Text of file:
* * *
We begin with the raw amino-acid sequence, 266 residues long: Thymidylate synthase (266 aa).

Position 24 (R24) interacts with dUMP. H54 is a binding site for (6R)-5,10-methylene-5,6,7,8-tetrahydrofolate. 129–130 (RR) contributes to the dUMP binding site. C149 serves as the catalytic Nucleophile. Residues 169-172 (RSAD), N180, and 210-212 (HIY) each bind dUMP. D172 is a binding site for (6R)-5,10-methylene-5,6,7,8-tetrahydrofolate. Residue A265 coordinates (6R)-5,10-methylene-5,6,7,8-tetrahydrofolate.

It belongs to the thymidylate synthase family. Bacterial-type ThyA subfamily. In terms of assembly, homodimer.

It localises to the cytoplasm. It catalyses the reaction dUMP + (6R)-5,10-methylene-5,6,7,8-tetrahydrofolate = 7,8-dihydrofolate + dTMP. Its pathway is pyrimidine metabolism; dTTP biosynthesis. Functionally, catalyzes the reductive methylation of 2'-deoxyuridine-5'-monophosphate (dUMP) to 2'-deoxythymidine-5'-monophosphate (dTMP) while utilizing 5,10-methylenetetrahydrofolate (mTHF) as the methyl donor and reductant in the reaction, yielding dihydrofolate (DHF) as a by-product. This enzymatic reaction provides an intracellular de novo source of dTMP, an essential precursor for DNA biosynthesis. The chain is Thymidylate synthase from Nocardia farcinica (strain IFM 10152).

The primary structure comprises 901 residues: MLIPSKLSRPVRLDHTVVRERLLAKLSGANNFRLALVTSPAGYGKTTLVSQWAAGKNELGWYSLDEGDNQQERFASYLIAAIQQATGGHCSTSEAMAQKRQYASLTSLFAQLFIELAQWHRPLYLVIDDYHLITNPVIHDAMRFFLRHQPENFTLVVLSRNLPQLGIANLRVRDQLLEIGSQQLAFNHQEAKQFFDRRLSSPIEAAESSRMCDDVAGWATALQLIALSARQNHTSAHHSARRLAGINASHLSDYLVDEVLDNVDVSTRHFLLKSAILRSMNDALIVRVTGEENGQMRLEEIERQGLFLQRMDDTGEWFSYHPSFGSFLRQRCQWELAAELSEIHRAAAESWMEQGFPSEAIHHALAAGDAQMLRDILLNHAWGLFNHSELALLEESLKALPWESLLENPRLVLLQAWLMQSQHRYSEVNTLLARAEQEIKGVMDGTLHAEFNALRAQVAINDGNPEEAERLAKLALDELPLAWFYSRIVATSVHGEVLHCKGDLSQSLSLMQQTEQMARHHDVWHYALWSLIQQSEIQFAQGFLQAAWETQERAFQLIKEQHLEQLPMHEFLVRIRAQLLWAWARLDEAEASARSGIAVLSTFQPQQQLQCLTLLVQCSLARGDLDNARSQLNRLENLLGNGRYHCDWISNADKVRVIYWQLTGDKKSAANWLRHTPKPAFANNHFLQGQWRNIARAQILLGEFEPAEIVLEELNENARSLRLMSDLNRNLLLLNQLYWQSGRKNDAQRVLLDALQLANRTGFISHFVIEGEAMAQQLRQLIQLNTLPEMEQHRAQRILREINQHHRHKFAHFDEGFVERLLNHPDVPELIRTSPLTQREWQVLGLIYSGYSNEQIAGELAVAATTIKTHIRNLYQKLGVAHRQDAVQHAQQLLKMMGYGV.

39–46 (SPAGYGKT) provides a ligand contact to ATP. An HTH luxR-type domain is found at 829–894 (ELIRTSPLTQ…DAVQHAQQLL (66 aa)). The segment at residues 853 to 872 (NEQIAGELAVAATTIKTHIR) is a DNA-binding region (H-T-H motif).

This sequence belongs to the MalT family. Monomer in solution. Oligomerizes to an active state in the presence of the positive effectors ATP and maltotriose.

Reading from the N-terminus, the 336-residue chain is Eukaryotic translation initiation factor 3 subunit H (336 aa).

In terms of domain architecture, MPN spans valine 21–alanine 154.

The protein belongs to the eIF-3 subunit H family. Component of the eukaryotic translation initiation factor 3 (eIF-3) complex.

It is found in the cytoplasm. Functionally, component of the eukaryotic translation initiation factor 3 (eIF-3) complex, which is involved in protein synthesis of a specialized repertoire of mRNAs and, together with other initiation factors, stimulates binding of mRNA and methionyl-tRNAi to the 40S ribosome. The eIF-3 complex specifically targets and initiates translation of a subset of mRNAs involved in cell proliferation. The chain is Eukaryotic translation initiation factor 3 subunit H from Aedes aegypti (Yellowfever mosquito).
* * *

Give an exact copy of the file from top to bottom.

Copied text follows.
We begin with the raw amino-acid sequence, 266 residues long: Thymidylate synthase (266 aa).

Position 24 (R24) interacts with dUMP. H54 is a binding site for (6R)-5,10-methylene-5,6,7,8-tetrahydrofolate. 129–130 (RR) contributes to the dUMP binding site. C149 serves as the catalytic Nucleophile. Residues 169-172 (RSAD), N180, and 210-212 (HIY) each bind dUMP. D172 is a binding site for (6R)-5,10-methylene-5,6,7,8-tetrahydrofolate. Residue A265 coordinates (6R)-5,10-methylene-5,6,7,8-tetrahydrofolate.

It belongs to the thymidylate synthase family. Bacterial-type ThyA subfamily. In terms of assembly, homodimer.

It localises to the cytoplasm. It catalyses the reaction dUMP + (6R)-5,10-methylene-5,6,7,8-tetrahydrofolate = 7,8-dihydrofolate + dTMP. Its pathway is pyrimidine metabolism; dTTP biosynthesis. Functionally, catalyzes the reductive methylation of 2'-deoxyuridine-5'-monophosphate (dUMP) to 2'-deoxythymidine-5'-monophosphate (dTMP) while utilizing 5,10-methylenetetrahydrofolate (mTHF) as the methyl donor and reductant in the reaction, yielding dihydrofolate (DHF) as a by-product. This enzymatic reaction provides an intracellular de novo source of dTMP, an essential precursor for DNA biosynthesis. The chain is Thymidylate synthase from Nocardia farcinica (strain IFM 10152).

The primary structure comprises 901 residues: MLIPSKLSRPVRLDHTVVRERLLAKLSGANNFRLALVTSPAGYGKTTLVSQWAAGKNELGWYSLDEGDNQQERFASYLIAAIQQATGGHCSTSEAMAQKRQYASLTSLFAQLFIELAQWHRPLYLVIDDYHLITNPVIHDAMRFFLRHQPENFTLVVLSRNLPQLGIANLRVRDQLLEIGSQQLAFNHQEAKQFFDRRLSSPIEAAESSRMCDDVAGWATALQLIALSARQNHTSAHHSARRLAGINASHLSDYLVDEVLDNVDVSTRHFLLKSAILRSMNDALIVRVTGEENGQMRLEEIERQGLFLQRMDDTGEWFSYHPSFGSFLRQRCQWELAAELSEIHRAAAESWMEQGFPSEAIHHALAAGDAQMLRDILLNHAWGLFNHSELALLEESLKALPWESLLENPRLVLLQAWLMQSQHRYSEVNTLLARAEQEIKGVMDGTLHAEFNALRAQVAINDGNPEEAERLAKLALDELPLAWFYSRIVATSVHGEVLHCKGDLSQSLSLMQQTEQMARHHDVWHYALWSLIQQSEIQFAQGFLQAAWETQERAFQLIKEQHLEQLPMHEFLVRIRAQLLWAWARLDEAEASARSGIAVLSTFQPQQQLQCLTLLVQCSLARGDLDNARSQLNRLENLLGNGRYHCDWISNADKVRVIYWQLTGDKKSAANWLRHTPKPAFANNHFLQGQWRNIARAQILLGEFEPAEIVLEELNENARSLRLMSDLNRNLLLLNQLYWQSGRKNDAQRVLLDALQLANRTGFISHFVIEGEAMAQQLRQLIQLNTLPEMEQHRAQRILREINQHHRHKFAHFDEGFVERLLNHPDVPELIRTSPLTQREWQVLGLIYSGYSNEQIAGELAVAATTIKTHIRNLYQKLGVAHRQDAVQHAQQLLKMMGYGV.

39–46 (SPAGYGKT) provides a ligand contact to ATP. An HTH luxR-type domain is found at 829–894 (ELIRTSPLTQ…DAVQHAQQLL (66 aa)). The segment at residues 853 to 872 (NEQIAGELAVAATTIKTHIR) is a DNA-binding region (H-T-H motif).

This sequence belongs to the MalT family. Monomer in solution. Oligomerizes to an active state in the presence of the positive effectors ATP and maltotriose.

Reading from the N-terminus, the 336-residue chain is Eukaryotic translation initiation factor 3 subunit H (336 aa).

In terms of domain architecture, MPN spans valine 21–alanine 154.

The protein belongs to the eIF-3 subunit H family. Component of the eukaryotic translation initiation factor 3 (eIF-3) complex.

It is found in the cytoplasm. Functionally, component of the eukaryotic translation initiation factor 3 (eIF-3) complex, which is involved in protein synthesis of a specialized repertoire of mRNAs and, together with other initiation factors, stimulates binding of mRNA and methionyl-tRNAi to the 40S ribosome. The eIF-3 complex specifically targets and initiates translation of a subset of mRNAs involved in cell proliferation. The chain is Eukaryotic translation initiation factor 3 subunit H from Aedes aegypti (Yellowfever mosquito).